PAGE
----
2 CDs – [UNABRIDGED]
Publisher: Harper Audio / Seeing Ear Theater
Published: 2002
ISBN: 0060012560
Themes: / Fantasy / Angels / Vampires / Fairy Tales /

Stories included:
Snow Glass Apples
Once upon a time there lived a young princess with skin as white as snow, with hair as black as coal, with lips as red as blood. Most people think they know what happens to this young unfortunate girl. Most people are wrong. Tony-award winning actress Bebe Neuwirth stars as a wise Queen who wants nothing more than to reign over her kingdom peacefully but is forced to match wits with an inhuman child who has an unnatural taste for blood.

Full Cast List:
Bebe Neuwirth as the Queen ; Martin Carey as the Huntsman; Mark Evans as the Prince; Merwin Goldsmith as the Lord of the Fair; J.R. Horne as the Archbishop & Friar; Alissa Hunnicutt as the Maidservant; Randy Maggiore as a Soldier; Kate Simses as the Princess; Nick Wyman as the King

Murder Mysteries
In this mystery noir set in heaven’s City of Angels before the fall, the first crime has been committed. It is an awful one. While the angelic hosts labor to create the world and its workings, one of their number is mysteriously slain by one of their own. Raguel, Angel of Vengeance, is mandated by Lucifer to discover both motive and murderer in this holy dominion that had so recently known no sin. Golden Globe award winning Brian Dennehy stars as Vengeance.

Full Cast List:
Brian Dennehy as Raguel ; Anne Bobby as Tink’s Friend; Christopher Burns as Saraquael ; Thom Christopher as Lucifer ; Ed Dennehy as Zephkiel ; Michael Emerson as Narrator ; Traci Godfrey as Tinkerbell Richmond ; Evan Pappas as Phanuel

I find audio dramatizations to be generally inferior to straight unabridged readings. There are certainly exceptions; it is just my personal general experience. But every once in a while an exception is so forcefully good, so sweet and so right, it makes me question my general preference in total. And no audio drama thus far has shaken this conviction better than these two “plays for voices”.

I of course heard them both back when they first turned up on the Seeing Ear Theater website, and I was blown away then. I told everyone to go check it out, and I still send people to the site every now and then, but after hearing them on crystal clear CD I’ve decided that even though the website is free, the CD set is the preferred way to listen. The sound is exquisite, the packaging elegantly designed, and when they do decide to remove the wonderful collection of audio dramatizations that makes up the Seeing Ear Theater website collection I’d be kicking myself for not owning a hard copy of both of these amazing dramatizations. I should also note that like much of Neil Gaiman’s adult fantasy, both of these stories feature explicit sexual scenes.

So what makes this collection so great? Well, Gaiman’s unique storytelling gift has something to do with it – probably most to do with it if truth be told. But where Gaiman’s writing leaves off the adaptors pick up with the same skill level – and fail to spoil it.

My main complaint with audio dramatizations in general is that they tend to be “improvements” of the text rather than adaptations. Countless stories have been ruined by incautious adaptors who failed to respect, and in many cases even understand, the story they are adapting. This is most emphatically not the case with these two dramas. The cast and crew of both have achieved that same level of artisanship as Neil Gaiman himself. The casting is brilliant! Bebe Neuwirth, who most people would recognize from her film and television work, is a stage trained actress with two Tony awards to her credit. I can think of no one better than she for the role of the unfairly maligned queen in Snow Glass Apples. In Murder Mysteries, a bit more of an ensemble piece, two actors stand out as achieving similar greatness. Brian Dennehy in the lead role, and Michael Emmerson as the British accented narrator. But in lauding all three of these perfectly cast actors I must be careful to note that several uniformly talented players in their own right support them. Their parts may be small but they do them exceedingly well.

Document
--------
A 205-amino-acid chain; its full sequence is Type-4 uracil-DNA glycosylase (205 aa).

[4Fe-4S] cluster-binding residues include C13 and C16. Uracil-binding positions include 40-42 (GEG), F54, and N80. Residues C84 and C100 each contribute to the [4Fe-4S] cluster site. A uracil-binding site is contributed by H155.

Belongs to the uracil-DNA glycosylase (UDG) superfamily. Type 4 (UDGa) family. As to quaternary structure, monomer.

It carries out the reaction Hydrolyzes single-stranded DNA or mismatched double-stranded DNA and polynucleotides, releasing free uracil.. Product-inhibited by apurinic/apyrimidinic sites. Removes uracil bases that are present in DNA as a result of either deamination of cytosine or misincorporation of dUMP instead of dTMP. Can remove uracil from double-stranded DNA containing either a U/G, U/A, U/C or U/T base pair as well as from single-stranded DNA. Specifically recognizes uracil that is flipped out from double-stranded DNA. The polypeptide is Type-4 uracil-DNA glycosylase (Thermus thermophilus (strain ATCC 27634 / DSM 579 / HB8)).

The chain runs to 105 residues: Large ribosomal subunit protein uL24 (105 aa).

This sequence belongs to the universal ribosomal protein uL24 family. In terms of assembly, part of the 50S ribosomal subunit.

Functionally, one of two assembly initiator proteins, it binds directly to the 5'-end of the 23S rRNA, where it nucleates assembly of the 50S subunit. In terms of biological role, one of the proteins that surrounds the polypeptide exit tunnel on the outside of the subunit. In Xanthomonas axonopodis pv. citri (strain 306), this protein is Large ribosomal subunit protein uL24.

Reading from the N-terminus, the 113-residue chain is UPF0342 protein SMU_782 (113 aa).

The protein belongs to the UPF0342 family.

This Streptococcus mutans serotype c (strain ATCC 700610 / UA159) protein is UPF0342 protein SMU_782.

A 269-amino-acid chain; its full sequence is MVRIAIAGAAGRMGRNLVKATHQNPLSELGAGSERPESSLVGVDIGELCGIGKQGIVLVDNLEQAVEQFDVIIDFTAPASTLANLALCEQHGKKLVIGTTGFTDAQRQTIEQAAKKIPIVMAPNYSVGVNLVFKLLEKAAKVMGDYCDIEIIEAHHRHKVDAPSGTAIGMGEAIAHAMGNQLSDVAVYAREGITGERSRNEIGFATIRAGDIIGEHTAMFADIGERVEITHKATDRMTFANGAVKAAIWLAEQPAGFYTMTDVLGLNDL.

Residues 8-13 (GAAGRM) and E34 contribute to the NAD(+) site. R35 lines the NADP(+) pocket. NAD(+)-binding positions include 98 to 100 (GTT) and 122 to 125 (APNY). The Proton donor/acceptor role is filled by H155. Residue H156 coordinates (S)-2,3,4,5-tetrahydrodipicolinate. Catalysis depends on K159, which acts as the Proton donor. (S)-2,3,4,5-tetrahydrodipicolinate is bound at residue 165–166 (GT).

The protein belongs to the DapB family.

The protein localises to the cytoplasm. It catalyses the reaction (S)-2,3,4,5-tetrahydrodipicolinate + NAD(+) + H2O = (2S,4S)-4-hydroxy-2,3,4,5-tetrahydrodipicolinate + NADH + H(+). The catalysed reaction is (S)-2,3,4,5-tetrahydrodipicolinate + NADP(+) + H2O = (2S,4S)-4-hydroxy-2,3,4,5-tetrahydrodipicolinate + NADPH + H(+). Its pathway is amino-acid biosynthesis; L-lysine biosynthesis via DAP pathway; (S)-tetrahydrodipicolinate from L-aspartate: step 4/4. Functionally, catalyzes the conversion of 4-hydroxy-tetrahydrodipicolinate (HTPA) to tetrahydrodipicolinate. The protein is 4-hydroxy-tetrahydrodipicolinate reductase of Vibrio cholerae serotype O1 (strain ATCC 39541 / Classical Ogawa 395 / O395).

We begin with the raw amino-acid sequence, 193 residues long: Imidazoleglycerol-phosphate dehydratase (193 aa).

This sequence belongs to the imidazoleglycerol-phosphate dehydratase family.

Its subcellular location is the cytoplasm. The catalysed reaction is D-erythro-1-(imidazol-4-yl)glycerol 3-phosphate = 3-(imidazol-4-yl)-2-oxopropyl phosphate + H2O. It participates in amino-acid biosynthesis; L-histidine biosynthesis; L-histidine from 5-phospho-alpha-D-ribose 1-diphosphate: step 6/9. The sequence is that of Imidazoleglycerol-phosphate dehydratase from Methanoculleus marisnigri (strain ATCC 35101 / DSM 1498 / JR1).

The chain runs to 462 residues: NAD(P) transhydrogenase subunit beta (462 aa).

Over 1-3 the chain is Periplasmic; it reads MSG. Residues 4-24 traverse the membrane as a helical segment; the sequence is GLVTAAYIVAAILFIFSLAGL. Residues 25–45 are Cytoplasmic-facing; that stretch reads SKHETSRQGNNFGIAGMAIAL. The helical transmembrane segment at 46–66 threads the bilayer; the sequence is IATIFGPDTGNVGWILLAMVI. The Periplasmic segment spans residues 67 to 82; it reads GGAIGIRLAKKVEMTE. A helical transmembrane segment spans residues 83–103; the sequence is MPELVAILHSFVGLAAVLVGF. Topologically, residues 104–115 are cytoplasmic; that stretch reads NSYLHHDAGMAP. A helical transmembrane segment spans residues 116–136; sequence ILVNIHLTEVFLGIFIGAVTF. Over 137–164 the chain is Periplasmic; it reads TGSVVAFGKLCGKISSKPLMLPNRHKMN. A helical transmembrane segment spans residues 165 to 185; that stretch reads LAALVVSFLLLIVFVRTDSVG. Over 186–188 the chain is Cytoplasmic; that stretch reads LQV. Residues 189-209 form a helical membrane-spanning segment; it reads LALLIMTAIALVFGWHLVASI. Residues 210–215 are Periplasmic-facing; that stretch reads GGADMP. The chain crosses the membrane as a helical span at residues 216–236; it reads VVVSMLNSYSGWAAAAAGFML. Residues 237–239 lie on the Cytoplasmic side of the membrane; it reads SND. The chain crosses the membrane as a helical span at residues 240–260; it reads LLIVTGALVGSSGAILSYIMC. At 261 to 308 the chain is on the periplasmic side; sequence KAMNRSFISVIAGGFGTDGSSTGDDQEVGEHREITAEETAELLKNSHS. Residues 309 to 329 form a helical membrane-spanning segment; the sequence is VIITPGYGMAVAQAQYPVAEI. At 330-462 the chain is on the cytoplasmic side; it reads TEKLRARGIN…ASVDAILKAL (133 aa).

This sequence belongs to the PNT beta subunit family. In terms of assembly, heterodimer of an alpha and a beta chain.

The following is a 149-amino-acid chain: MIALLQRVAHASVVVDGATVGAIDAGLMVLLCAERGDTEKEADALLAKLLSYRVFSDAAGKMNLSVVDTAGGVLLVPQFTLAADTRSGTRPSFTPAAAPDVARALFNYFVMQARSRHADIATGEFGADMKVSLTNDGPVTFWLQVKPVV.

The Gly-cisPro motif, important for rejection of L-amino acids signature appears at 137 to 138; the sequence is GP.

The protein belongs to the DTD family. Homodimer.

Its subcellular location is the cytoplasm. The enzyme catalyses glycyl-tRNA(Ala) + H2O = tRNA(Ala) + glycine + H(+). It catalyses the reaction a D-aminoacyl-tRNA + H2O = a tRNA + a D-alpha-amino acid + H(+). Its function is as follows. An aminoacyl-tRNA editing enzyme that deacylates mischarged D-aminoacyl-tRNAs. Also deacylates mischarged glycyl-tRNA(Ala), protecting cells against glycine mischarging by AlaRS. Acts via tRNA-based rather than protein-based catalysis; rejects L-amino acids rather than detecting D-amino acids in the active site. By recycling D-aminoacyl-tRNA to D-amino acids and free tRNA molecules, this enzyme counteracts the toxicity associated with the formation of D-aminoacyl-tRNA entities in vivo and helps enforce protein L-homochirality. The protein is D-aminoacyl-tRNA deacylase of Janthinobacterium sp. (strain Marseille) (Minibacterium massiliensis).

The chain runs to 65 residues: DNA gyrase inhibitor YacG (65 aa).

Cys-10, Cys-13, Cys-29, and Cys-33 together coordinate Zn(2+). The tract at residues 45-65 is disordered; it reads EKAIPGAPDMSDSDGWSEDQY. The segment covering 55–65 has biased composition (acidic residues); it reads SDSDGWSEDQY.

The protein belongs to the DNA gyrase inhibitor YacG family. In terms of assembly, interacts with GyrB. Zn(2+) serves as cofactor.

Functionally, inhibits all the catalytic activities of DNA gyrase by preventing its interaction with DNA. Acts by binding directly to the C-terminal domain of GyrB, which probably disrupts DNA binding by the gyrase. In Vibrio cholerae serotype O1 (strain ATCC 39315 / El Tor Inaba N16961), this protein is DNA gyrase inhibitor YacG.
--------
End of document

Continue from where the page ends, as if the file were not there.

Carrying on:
Much praise also must be given to sound designer John Colluci, who had a hand in nearly every Seeing Ear Theater production. The music, foley work and stereo effects are perfect. And of course the producer and director of both these dramatizations, Brian Smith deserves the highest praise. Without him neither would have been possible. Everything has come together in both these productions. There was not one small disappointment, not a single minor flaw, not one awkward moment. Two Plays For Voices is flawless, flawless, flawless.

Posted by Jesse Willis

Review of Dead Until Dark By Charlaine Harris

SFFaudio Review

Dead Until Dark by Charlaine HarrisDead Until Dark
By Charlaine Harris; Read by Christine Marshall & William Dufris
1 MP3-CD – 10 Hours 31 Minutes [UNABRIDGED]
Publisher: Paperback Digital
Published: 2004
ISBN: 1584390018
Themes: / Fantasy / Horror / Mystery / Romance / Vampires / Telepathy /

Roadhouse waitress Sookie Stackhouse has a problem: she can read minds. And who wants to go on a date with a guy when you can’t get near him without seeing the images of yourself flitting through his head. It was just easier to stay home and watch TV. Until the night she got a bottle of beer for a new customer and found one man whose mind was a blank wall to her. What difference did it make that he was a vampire?